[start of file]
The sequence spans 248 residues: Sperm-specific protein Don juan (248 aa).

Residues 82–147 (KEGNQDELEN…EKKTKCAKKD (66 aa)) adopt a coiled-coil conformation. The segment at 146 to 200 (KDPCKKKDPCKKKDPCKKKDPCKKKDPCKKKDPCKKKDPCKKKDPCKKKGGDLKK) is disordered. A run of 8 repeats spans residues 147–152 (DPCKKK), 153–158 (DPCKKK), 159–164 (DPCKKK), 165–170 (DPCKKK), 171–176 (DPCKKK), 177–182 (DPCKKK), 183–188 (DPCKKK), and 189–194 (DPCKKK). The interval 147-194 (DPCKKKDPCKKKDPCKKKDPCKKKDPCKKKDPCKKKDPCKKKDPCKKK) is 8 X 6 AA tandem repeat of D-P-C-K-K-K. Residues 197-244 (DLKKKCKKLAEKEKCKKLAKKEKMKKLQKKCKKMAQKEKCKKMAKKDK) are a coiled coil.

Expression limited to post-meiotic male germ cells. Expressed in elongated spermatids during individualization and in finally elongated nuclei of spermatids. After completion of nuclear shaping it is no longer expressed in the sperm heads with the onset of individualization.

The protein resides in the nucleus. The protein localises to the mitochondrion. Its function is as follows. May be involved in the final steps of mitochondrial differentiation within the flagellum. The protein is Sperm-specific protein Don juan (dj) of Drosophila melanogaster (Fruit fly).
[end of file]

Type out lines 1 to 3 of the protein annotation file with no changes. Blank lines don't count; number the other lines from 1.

The sequence spans 248 residues: Sperm-specific protein Don juan (248 aa).

Residues 82–147 (KEGNQDELEN…EKKTKCAKKD (66 aa)) adopt a coiled-coil conformation. The segment at 146 to 200 (KDPCKKKDPCKKKDPCKKKDPCKKKDPCKKKDPCKKKDPCKKKDPCKKKGGDLKK) is disordered. A run of 8 repeats spans residues 147–152 (DPCKKK), 153–158 (DPCKKK), 159–164 (DPCKKK), 165–170 (DPCKKK), 171–176 (DPCKKK), 177–182 (DPCKKK), 183–188 (DPCKKK), and 189–194 (DPCKKK). The interval 147-194 (DPCKKKDPCKKKDPCKKKDPCKKKDPCKKKDPCKKKDPCKKKDPCKKK) is 8 X 6 AA tandem repeat of D-P-C-K-K-K. Residues 197-244 (DLKKKCKKLAEKEKCKKLAKKEKMKKLQKKCKKMAQKEKCKKMAKKDK) are a coiled coil.

Expression limited to post-meiotic male germ cells. Expressed in elongated spermatids during individualization and in finally elongated nuclei of spermatids. After completion of nuclear shaping it is no longer expressed in the sperm heads with the onset of individualization.